The Women’s has played a critical role in the life Melbourne since its beginnings. As historian Janet McCalman explains: 'The Royal Women’s Hospital opened in August 1856 as the Melbourne Lying-In Hospital and Infirmary for the Diseases Peculiar to Women and Children in a terrace house in Albert Street, East Melbourne. Melbourne was in the midst of a gold-rush that would bring half a million people through the colony in the decade. Women were abandoned, pregnant and destitute, while their husbands and erstwhile lovers tried their luck on the goldfields. The need for a charity lying-in hospital for women without homes was urgent.'

Image: Dr Kate Campbell (1899-1986) examining a premature baby in an isolette, 1974. Gift of Winifred Crick, Medical History Museum, University of Melbourne

How it plays: Innovations in percussion

Grainger Museum, to Friday 20 December 2019

How it plays: Innovations in percussion is a collaborative exhibition and performance project including Grainger Museum, Federation Handbells (Museums Victoria/Creative Victoria), Speak Percussion, Faculty of Fine Arts and Music and the Melbourne School of Design.

The exhibition explores radical innovations in percussion, focussed on Melbourne, that have changed the way we can all hear and play music, ranging from Percy Grainger’s ‘tuneful percussion’ in the early twentieth century, to the present, with the Federation Handbells and the trailblazing organisation, Speak Percussion.

Image: J.C. Deagan (designer/maker), Percy Aldridge Grainger (designer/maker), Staff Bells, 1916. Grainger Museum Collection, University of Melbourne. Photograph Peter Casamento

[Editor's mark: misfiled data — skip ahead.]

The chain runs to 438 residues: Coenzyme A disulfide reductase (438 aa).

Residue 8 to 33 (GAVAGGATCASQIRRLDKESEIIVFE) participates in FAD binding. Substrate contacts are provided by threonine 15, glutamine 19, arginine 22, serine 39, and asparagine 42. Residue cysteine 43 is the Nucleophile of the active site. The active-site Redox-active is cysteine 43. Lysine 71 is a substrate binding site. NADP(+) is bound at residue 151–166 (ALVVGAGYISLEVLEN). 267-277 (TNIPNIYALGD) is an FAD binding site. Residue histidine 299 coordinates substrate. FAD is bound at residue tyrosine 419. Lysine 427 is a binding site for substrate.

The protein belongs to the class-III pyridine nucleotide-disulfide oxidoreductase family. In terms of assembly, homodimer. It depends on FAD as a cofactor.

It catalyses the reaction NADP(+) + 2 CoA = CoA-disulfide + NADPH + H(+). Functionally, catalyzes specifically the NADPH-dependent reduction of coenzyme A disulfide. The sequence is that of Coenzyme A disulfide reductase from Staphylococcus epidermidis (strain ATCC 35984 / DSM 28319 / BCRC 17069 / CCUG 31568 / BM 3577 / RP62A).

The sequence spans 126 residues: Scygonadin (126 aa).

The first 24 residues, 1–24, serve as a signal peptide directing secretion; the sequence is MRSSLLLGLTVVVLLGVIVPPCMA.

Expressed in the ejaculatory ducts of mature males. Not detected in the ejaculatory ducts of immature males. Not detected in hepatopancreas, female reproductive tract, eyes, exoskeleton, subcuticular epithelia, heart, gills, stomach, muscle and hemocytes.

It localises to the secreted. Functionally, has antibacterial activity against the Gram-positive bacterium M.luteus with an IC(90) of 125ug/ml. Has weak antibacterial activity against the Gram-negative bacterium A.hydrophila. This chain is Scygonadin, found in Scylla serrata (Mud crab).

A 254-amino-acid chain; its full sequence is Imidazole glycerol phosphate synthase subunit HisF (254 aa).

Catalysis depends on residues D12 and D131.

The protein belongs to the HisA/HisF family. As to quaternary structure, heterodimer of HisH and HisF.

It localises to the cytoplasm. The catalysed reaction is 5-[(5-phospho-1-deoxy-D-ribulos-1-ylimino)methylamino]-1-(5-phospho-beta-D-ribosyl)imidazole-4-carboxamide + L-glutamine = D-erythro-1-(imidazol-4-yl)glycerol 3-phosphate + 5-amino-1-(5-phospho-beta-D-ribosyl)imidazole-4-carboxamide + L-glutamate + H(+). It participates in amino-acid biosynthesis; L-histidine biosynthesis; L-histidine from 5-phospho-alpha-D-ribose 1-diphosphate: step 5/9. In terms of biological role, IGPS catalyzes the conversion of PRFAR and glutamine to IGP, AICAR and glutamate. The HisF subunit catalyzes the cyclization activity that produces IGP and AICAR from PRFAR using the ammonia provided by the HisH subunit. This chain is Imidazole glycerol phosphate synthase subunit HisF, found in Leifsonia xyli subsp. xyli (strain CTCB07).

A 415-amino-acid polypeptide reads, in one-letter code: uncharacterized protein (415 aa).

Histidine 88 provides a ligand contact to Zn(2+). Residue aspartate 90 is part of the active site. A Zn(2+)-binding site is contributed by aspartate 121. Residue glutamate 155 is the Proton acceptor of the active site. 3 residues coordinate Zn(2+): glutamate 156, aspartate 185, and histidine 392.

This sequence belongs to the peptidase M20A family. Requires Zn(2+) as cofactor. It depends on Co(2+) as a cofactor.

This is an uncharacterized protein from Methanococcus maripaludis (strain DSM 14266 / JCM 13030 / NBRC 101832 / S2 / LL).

Awaken

Arts West, to Tuesday 1 October 2020

One of the most important anthropological collections in the world, the Donald Thomson Collection includes almost 7500 artefacts and 2000 biological specimens collected mainly on Cape York, Arnhem Land and from the Great Sandy Desert and the Gibson Desert of Western Australia, during the University of Melbourne anthropologist's 50-year career. Donald Thomson's ethnohistory collection is included in the UNESCO Australian Memory of the World register.

Professor Thomson's wife Dorita Thomson made a generous gift of the collection of objects into the care of the University of Melbourne. This, along with the photographic, film and field notes owned by the Thomson family, have been on long-term loan to Museums Victoria from the University and the Thomson family since 1973. The Thomson family's own collection is featured in the Awaken exhibition, including handwritten notes, postcards sent to his family and Professor Thomson's typewriter.

Image: Installation view of Awaken, Arts West, University of Melbourne

More exhibitions

For a full list of exhibitions and associated events at the University of Melbourne, visit the websites of the individual galleries and museums.

Ian Potter Museum of Art

Margaret Lawrence Gallery

George Paton Gallery

The Dax Centre

Science Gallery Melbourne

Burke Gallery, Trinity College

Buxton Contemporary

Old Quad

Image: Visitors at the Ian Potter Museum of Art. Photography by Jody Hutchinson

University of Melbourne Collections

Issue 23 of the University of Melbourne Collections magazine is now available. Join the Friends of the Baillieu Library and receive two complimentary issues of the magazine annually.

In this issue read about remnants of Piltdown Man in the Harry Brookes Allen Museum of Anatomy and Pathology; the story behind a replica of an ancient bronze statue of a Greek god; strange creatures found in the Baillieu Library Print Collection; the Kipp generator that transformed chemistry teaching in the 1950s and much more.

 

News from the Grainger Museum

Subscribe to the Grainger Museums e-News to receive monthly updates on exhibitions, events and news about the collections and activities.  

Read the June issue to find out about the Grainger's new exhibition, How it Plays: Innovations in Percussion, which is now open. 

Image: Percy Aldridge Grainger, In a Nutshell Suite, No.2 ‘Gay but wistful’ [detail]. Grainger Museum Collection, University of Melbourne